The Honey Nut Cheerios though? I was annoyed when I learned from a new report by the Environmental Working Group that the cereal I used to feed my picky eater for breakfast has more sugar than three Chips Ahoy cookies.
I mean, if I wanted to feed my kids cookies for breakfast, I’d just get them Sprinkle Cookie Crisp “cereal,” which, along with a long list of other cereals either marketed at kids or clearly made for kids has an awful lot of sugar in it.
In fact, says the report, 56 children’s cereals contain more than 24-26% sugar by weight. The grand champion of them all, Honey (nee Sugar) Smacks, is nearly 56% sugar by weight.
The problem for cereal makers is that they’re reaching the point where removing any more sugar makes their cereals too yucky to eat. The Wall Street Journal reported this fall that cereal companies have been quietly lowering sugar levels, hoping to teach “consumers to get used to a lower sweetness level a little at a time.” But there’s a point where kids just won’t want to eat them anymore.
Yet parents want healthier (or at least, deemed healthier by a government agency or clever marketing) food selections for their kids. Maybe some of them actual deluded themselves into thinking Froot Loops really were part of a nutritious breakfast back in 2009, when the Smart Choices food labeling system set out to help shoppers choose foods that meet nutritional criteria set by the Dietary Guidelines for America.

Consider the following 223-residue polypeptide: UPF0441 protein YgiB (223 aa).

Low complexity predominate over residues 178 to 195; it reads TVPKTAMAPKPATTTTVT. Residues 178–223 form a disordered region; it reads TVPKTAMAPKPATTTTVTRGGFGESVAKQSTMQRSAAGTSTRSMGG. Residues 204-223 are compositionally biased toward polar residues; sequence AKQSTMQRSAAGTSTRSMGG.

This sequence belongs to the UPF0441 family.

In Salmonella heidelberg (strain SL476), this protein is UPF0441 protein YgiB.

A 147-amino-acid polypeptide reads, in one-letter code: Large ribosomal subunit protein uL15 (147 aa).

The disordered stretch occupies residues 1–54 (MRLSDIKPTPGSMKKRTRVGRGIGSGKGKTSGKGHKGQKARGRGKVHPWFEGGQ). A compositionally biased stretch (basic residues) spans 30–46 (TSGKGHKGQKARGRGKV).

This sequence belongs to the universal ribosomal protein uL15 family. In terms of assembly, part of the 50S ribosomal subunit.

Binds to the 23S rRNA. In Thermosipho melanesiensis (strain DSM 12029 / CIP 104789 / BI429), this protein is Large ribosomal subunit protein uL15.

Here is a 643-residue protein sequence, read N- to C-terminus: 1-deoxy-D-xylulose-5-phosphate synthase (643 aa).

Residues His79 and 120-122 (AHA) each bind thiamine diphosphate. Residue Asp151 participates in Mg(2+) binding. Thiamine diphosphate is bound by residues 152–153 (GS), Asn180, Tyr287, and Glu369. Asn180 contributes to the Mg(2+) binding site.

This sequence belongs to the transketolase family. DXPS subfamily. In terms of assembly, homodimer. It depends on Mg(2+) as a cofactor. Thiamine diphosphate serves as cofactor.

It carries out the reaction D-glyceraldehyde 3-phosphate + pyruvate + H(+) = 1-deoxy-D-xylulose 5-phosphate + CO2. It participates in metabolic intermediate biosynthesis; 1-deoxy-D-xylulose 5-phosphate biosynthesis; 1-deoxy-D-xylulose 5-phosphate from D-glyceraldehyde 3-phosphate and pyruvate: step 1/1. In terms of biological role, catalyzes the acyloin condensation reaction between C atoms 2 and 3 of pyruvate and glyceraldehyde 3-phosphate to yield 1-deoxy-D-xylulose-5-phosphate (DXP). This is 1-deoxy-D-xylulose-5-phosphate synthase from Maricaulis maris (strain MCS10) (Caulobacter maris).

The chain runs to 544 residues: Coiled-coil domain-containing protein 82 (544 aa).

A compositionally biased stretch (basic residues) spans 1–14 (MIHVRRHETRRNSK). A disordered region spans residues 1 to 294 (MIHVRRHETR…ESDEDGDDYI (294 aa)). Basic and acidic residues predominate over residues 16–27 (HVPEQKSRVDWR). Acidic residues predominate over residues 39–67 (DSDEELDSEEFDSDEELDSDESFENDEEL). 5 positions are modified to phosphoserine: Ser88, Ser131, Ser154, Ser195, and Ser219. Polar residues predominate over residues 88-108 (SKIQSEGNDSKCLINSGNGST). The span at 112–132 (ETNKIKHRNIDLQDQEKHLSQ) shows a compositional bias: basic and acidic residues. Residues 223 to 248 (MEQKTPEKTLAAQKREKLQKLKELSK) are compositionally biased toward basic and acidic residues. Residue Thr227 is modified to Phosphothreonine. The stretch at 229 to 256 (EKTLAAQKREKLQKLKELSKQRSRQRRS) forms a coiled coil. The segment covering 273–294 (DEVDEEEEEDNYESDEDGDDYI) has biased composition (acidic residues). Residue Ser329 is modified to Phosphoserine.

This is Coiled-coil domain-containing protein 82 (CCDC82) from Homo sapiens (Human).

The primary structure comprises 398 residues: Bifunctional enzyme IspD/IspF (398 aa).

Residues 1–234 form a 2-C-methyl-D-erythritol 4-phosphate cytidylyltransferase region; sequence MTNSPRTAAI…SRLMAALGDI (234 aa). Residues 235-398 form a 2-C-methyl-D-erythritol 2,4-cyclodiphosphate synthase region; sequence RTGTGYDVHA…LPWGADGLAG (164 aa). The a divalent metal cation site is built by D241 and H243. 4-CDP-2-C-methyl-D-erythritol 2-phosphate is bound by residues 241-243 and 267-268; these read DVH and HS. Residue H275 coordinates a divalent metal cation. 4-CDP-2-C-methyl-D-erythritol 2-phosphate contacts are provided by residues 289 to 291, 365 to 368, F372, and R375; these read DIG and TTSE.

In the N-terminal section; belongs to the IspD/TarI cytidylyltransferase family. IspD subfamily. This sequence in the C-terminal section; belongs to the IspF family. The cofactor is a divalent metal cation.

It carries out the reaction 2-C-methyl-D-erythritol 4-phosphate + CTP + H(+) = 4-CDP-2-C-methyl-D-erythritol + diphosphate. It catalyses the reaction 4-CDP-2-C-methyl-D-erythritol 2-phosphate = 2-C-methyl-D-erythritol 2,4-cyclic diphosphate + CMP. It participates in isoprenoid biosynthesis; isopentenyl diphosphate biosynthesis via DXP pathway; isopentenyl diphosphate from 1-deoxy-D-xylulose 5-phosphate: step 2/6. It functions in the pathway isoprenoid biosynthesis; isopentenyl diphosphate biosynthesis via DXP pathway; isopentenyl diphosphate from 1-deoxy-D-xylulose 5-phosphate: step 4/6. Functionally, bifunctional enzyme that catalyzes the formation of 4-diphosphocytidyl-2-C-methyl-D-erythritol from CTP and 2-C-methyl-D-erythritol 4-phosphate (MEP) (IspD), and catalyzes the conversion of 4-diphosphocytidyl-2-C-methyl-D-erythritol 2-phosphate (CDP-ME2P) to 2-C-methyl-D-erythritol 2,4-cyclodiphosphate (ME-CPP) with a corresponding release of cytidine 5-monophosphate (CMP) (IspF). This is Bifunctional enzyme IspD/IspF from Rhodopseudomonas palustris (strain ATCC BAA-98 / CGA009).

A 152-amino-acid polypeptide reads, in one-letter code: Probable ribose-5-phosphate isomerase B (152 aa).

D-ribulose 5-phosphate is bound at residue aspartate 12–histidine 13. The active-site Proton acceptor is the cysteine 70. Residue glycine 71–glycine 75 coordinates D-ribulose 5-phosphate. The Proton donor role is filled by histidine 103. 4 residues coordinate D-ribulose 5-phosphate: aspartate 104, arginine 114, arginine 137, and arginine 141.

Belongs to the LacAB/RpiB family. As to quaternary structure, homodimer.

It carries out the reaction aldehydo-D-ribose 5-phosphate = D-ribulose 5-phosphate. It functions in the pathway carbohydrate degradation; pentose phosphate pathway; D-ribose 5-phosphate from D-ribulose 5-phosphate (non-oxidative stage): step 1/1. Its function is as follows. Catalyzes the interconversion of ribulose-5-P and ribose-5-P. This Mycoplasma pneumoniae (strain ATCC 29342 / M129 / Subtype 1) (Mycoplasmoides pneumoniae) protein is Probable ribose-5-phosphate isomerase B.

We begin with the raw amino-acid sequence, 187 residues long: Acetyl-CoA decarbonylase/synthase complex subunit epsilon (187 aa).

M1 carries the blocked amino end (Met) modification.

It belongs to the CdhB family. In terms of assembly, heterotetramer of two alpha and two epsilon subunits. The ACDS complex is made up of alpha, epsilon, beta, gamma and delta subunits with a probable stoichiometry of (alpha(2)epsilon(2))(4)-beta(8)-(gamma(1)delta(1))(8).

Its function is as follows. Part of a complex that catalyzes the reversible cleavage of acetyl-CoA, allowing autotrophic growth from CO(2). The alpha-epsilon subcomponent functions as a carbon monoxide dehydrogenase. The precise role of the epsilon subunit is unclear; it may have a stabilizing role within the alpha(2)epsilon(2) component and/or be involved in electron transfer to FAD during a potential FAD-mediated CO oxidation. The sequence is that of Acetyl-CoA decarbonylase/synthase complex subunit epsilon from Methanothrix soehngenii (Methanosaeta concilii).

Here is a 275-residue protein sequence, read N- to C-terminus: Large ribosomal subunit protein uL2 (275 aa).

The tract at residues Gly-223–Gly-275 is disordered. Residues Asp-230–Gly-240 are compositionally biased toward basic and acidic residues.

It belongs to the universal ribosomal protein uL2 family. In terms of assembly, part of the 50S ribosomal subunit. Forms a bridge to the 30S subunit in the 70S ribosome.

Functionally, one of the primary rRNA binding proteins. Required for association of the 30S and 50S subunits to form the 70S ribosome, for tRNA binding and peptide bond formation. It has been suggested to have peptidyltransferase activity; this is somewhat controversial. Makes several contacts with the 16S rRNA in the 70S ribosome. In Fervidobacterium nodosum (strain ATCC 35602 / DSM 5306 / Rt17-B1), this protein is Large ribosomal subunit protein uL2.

The LA Times reported back then that even Lucky Charms got the Smart Choices Seal of approval. Lucky Charms — that colorful marshmallow-laden treat that has 30% of the total amount of added sugar recommended by the USDA — for adults, as reported the Times.
So what’s the answer? Don’t buy them. Your kids will get used to less sugar — even the cereal makers say so. Feed them an actual “nutritious breakfast,” not a bowl of mostly sugar, a glass of OJ, some milk and white toast with a slab of butter, like we were raised to believe:
I will be on Wall Street Radio’s Daily Wrap with Michael Castner tonight to talk about sugar in kids’ cereals. Tune in!